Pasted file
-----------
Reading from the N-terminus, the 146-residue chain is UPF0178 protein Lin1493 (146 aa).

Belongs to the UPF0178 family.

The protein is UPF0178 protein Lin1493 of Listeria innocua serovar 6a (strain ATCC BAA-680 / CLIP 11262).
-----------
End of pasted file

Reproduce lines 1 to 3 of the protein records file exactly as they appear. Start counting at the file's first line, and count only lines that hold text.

Reading from the N-terminus, the 146-residue chain is UPF0178 protein Lin1493 (146 aa).

Belongs to the UPF0178 family.

The protein is UPF0178 protein Lin1493 of Listeria innocua serovar 6a (strain ATCC BAA-680 / CLIP 11262).